Finding salt in the Wilderness for survival

Collecting Salt

Throughout history, salt has played a significant role in the survival of civilizations. In fact, it’s so vital to our survival that numerous wars have been fought over salt, including the French revolution which was in part caused by a salt tax in France.

Salt is mostly sodium chloride, and is one of the essential minerals that your body needs to function and survive. It plays a critical role in ion and water homeostasis in the body, which is probably why it’s one of the one of the five basic taste sensations.

Fail to eat enough salt your body can begin to experience:

  • muscle
  • cramps
  • dizziness
  • fatigue

In an energy zapping survival situation your body can lose a lot of salt through sweating. In fact, a lot of the popular sports drinks on the market today work by replenishing your body with the salts you lose during strenuous exercise.

Your body can lose a lot of salt from sweating, it’s important to have a source of salt to keep your body in top shape.

Having salt tablets in your medical or survival kit can be a big help in a survival situation, but more important is having the knowledge of where to find it in the wilderness.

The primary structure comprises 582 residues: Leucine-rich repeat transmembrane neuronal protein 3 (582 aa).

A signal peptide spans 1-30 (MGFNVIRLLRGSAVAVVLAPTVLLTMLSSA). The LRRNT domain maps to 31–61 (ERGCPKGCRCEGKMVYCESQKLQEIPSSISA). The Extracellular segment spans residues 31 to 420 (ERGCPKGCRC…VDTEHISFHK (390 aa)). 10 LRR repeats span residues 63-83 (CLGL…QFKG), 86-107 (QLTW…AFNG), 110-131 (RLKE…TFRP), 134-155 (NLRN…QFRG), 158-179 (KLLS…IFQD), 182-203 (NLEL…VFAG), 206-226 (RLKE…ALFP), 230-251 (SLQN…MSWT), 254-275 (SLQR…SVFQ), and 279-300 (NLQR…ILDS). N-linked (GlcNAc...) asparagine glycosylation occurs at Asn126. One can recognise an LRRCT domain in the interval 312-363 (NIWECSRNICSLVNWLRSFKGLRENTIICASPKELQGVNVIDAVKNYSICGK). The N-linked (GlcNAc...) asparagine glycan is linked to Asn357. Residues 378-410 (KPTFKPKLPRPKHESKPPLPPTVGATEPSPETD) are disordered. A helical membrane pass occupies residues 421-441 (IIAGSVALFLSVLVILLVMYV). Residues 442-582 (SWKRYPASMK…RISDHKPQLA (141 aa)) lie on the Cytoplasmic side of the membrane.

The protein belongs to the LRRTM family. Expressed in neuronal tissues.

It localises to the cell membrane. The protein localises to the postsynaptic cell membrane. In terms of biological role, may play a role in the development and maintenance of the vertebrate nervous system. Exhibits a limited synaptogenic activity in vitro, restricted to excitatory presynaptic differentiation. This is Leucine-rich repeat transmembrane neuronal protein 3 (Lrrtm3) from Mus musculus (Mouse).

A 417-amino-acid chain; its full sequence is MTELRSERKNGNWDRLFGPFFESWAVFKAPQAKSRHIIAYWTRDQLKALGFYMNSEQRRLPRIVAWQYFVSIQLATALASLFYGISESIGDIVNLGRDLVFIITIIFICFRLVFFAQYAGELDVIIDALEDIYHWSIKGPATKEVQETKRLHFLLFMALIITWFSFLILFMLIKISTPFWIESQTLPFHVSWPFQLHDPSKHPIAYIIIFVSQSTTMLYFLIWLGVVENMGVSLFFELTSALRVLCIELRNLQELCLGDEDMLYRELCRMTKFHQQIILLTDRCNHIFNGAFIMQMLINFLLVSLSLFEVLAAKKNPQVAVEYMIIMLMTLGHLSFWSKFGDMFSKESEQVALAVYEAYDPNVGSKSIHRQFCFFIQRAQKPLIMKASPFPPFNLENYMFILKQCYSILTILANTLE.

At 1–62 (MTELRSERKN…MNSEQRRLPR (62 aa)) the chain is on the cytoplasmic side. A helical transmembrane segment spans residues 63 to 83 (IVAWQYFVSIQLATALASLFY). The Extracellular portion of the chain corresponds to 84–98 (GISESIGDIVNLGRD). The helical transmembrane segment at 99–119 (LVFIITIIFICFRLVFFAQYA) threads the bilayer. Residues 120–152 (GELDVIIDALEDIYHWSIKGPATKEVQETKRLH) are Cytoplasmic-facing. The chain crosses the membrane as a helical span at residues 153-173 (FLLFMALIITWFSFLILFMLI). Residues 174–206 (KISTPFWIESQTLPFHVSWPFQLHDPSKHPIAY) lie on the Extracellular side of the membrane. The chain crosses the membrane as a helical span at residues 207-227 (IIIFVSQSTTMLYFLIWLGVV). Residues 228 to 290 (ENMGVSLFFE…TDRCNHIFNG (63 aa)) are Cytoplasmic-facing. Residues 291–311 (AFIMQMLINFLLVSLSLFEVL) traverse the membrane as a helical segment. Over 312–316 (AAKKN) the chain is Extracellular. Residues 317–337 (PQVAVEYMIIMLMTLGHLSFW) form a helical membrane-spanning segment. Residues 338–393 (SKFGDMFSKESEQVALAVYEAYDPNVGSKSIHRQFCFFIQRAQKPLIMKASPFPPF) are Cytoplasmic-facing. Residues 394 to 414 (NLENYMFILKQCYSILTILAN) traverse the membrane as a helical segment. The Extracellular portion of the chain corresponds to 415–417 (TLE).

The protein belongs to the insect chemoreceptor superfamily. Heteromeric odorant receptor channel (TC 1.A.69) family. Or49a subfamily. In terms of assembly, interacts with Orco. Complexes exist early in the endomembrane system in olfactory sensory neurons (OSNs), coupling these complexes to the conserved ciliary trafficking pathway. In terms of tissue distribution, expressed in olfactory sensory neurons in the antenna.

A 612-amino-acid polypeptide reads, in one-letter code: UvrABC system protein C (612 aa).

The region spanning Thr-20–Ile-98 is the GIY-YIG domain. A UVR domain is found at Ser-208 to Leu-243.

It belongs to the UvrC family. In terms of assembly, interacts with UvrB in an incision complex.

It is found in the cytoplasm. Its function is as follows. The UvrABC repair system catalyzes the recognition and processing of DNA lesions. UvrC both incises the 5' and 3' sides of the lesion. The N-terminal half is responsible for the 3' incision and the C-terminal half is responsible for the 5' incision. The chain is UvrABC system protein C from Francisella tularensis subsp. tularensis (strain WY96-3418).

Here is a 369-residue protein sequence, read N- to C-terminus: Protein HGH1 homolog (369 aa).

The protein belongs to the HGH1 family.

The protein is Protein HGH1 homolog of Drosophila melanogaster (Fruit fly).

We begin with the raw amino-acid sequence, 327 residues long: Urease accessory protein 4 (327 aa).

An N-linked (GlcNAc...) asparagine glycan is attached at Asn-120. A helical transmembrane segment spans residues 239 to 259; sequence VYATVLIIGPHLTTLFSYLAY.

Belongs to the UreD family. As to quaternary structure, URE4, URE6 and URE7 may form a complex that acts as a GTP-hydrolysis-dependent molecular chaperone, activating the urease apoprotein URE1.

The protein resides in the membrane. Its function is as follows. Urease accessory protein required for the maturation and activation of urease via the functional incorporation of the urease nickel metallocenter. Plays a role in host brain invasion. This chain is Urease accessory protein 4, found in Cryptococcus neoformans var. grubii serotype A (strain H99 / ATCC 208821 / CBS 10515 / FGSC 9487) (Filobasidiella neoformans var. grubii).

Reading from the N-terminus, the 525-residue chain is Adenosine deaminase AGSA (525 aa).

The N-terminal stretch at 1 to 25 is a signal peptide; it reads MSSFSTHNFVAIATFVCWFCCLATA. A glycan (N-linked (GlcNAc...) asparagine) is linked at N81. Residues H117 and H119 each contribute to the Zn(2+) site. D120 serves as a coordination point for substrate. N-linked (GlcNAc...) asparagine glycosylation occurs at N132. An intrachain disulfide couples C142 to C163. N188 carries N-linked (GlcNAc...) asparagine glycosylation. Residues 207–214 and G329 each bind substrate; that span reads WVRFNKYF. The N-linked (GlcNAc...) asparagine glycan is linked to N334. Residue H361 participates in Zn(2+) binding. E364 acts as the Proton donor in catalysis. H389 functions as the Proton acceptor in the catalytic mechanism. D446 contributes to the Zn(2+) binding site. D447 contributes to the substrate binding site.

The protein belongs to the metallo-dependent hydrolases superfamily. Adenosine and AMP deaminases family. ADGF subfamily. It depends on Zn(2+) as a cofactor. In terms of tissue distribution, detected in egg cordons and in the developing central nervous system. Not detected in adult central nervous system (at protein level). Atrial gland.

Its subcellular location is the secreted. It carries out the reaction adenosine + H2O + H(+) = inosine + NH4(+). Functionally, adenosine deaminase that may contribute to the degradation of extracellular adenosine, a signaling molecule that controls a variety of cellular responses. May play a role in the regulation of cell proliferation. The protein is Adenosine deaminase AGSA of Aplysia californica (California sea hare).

Do you know where your Salt Comes From?

Where to find salt in the wild:

Sea Water – Sea water can be diluted with plenty of fresh water to get the salt your body needs. (Never drink pure sea water, doing so can be dangerous to your kidneys.)

Plants – In America, you can get salt from the root of a hickory tree. Simply boil the roots until everything evaporates; you will be left with salt crystals.

Foods that naturally have salt:A variety of foods contain a natural amount of sodium, here are some of the best options:

  • Seafood – A 1/2 cup of cooked shrimp can contain up to 400 milligrams of sodium.
  • Celery – one stalk of celery has over 30 milligrams of sodium.
  • Artichokes – one cup of artichokes contains almost 100 milligrams of sodium.
  • Carrots – One medium carrot contains bout 42mg of sodium.
  • Poultry and most animals.

Salt Licks – A salt lick is a salt deposit that animals lick to get their intake of salt. You can also find them in farming areas, set out for cattle.

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